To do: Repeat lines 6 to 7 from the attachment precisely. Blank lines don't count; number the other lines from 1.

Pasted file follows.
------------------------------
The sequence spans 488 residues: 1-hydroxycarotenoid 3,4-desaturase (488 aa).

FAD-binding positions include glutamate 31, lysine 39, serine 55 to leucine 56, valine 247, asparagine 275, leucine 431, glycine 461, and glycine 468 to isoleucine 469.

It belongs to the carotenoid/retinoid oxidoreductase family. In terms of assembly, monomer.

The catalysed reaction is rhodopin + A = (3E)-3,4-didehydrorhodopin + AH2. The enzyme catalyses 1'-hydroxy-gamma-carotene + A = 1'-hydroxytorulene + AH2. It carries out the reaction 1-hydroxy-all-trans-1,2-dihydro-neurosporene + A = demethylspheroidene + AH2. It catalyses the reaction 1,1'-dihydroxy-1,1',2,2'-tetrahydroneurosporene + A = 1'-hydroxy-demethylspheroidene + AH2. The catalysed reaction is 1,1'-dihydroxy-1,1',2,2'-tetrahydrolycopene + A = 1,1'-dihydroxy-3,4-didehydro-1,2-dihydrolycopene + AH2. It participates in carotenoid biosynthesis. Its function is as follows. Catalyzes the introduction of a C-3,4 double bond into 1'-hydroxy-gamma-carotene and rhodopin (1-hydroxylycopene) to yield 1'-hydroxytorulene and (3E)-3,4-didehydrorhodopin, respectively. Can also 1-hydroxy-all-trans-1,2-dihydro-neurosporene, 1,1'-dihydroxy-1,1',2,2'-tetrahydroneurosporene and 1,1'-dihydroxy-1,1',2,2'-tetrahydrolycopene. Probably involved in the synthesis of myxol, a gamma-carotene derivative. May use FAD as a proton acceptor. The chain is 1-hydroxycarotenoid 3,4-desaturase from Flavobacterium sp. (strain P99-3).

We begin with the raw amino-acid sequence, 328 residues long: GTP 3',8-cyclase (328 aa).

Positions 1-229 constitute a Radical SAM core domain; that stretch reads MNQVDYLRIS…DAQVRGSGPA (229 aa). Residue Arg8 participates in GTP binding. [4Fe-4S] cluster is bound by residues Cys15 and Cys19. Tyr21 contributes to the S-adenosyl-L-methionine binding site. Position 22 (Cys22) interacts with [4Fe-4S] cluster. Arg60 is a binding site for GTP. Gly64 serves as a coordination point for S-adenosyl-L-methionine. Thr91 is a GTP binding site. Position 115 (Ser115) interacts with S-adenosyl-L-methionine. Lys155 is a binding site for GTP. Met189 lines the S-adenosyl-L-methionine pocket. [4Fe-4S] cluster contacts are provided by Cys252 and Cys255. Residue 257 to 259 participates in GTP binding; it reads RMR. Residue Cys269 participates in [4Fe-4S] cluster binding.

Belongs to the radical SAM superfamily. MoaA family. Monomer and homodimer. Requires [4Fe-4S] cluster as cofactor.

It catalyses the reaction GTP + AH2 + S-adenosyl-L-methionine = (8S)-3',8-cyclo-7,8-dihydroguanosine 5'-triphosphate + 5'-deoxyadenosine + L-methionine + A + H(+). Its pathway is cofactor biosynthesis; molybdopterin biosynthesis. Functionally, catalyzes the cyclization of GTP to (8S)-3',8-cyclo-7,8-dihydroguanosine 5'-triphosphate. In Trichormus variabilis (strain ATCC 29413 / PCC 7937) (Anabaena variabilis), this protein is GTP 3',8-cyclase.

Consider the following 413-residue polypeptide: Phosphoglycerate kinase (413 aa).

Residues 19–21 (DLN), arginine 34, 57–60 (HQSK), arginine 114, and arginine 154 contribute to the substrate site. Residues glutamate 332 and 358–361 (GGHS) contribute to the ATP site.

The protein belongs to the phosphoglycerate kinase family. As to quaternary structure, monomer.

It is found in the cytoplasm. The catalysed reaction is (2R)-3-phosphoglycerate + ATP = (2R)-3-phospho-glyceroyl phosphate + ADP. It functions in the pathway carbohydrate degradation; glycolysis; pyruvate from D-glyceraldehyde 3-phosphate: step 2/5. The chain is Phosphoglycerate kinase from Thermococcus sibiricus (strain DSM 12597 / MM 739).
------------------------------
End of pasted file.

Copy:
Positions 1-229 constitute a Radical SAM core domain; that stretch reads MNQVDYLRIS…DAQVRGSGPA (229 aa). Residue Arg8 participates in GTP binding. [4Fe-4S] cluster is bound by residues Cys15 and Cys19. Tyr21 contributes to the S-adenosyl-L-methionine binding site. Position 22 (Cys22) interacts with [4Fe-4S] cluster. Arg60 is a binding site for GTP. Gly64 serves as a coordination point for S-adenosyl-L-methionine. Thr91 is a GTP binding site. Position 115 (Ser115) interacts with S-adenosyl-L-methionine. Lys155 is a binding site for GTP. Met189 lines the S-adenosyl-L-methionine pocket. [4Fe-4S] cluster contacts are provided by Cys252 and Cys255. Residue 257 to 259 participates in GTP binding; it reads RMR. Residue Cys269 participates in [4Fe-4S] cluster binding.

Belongs to the radical SAM superfamily. MoaA family. Monomer and homodimer. Requires [4Fe-4S] cluster as cofactor.